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Harvard Report Stresses the Need for More Accessibility Features in US Homes

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Harvard Report Stresses the Need for More Accessibility Features in US Homes

America's population is aging, and so too is its housing stock. To accommodate those with limited mobility, Harvard's Joint Center for Housing Studies suggests adding accessibility features into existing homes

March 29, 2023
Person in wheelchair in house
Image: bernardbodo / Stock.adobe.com

Despite a $567 billion remodeling boom in 2022, U.S. homes are older now than at any time ever recorded, and an aging housing stock is unable to accommodate today’s homebuyers. Not only is the average home outdated in terms of energy efficiency and climate resiliency, but also in terms of accessibility.

As the share of older homebuyers and multi-generational households rises, accessibility remodels are becoming more common, and while they provide necessary safety features for current homeowners, costs for ADA retrofits remain high, Forbes reports.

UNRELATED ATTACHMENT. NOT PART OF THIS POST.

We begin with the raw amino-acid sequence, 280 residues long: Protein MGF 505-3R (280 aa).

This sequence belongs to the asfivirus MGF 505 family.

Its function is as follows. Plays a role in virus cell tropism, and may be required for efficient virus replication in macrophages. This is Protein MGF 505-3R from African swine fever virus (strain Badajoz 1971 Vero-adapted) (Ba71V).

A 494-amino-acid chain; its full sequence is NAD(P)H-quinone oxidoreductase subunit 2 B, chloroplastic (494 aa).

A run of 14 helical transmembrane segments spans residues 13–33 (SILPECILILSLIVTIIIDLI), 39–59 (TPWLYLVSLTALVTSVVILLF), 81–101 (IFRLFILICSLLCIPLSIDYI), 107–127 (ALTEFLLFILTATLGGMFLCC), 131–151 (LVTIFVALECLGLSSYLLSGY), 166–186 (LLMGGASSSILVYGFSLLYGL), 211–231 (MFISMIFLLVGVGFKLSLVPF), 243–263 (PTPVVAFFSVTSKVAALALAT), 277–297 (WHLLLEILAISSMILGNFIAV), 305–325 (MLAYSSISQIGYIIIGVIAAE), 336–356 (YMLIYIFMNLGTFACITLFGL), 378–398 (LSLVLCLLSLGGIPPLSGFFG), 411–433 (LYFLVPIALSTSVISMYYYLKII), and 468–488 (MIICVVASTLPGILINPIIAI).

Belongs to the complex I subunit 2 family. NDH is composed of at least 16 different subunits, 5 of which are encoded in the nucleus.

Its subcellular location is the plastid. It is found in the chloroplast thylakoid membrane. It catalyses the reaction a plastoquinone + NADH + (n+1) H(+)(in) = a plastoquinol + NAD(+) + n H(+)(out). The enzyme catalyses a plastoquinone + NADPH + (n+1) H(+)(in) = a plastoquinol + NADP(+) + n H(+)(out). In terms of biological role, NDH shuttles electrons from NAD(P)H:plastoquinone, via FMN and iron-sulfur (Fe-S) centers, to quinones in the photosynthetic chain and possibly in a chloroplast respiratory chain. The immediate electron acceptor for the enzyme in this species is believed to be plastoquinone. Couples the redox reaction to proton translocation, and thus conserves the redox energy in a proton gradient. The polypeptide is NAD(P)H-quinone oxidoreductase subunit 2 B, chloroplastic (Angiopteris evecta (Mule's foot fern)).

“More homeowners are opting to research community programs that offer grants and forgivable loans to complete home accessibility projects,” Marshman shared. She recommends that homeowners consult with an accessibility professional to accurately assess their needs, advise on the best allocation for expenditures, and help coordinate their project. Some can also help in identifying resources.

JCHS notes how critical these resources are, especially for low income homeowners. “Given the scale of unmet home improvement and repair needs, expanding the reach of existing programs, increasing their funding, and spreading awareness is essential for making all housing safe and habitable,” its report stated.

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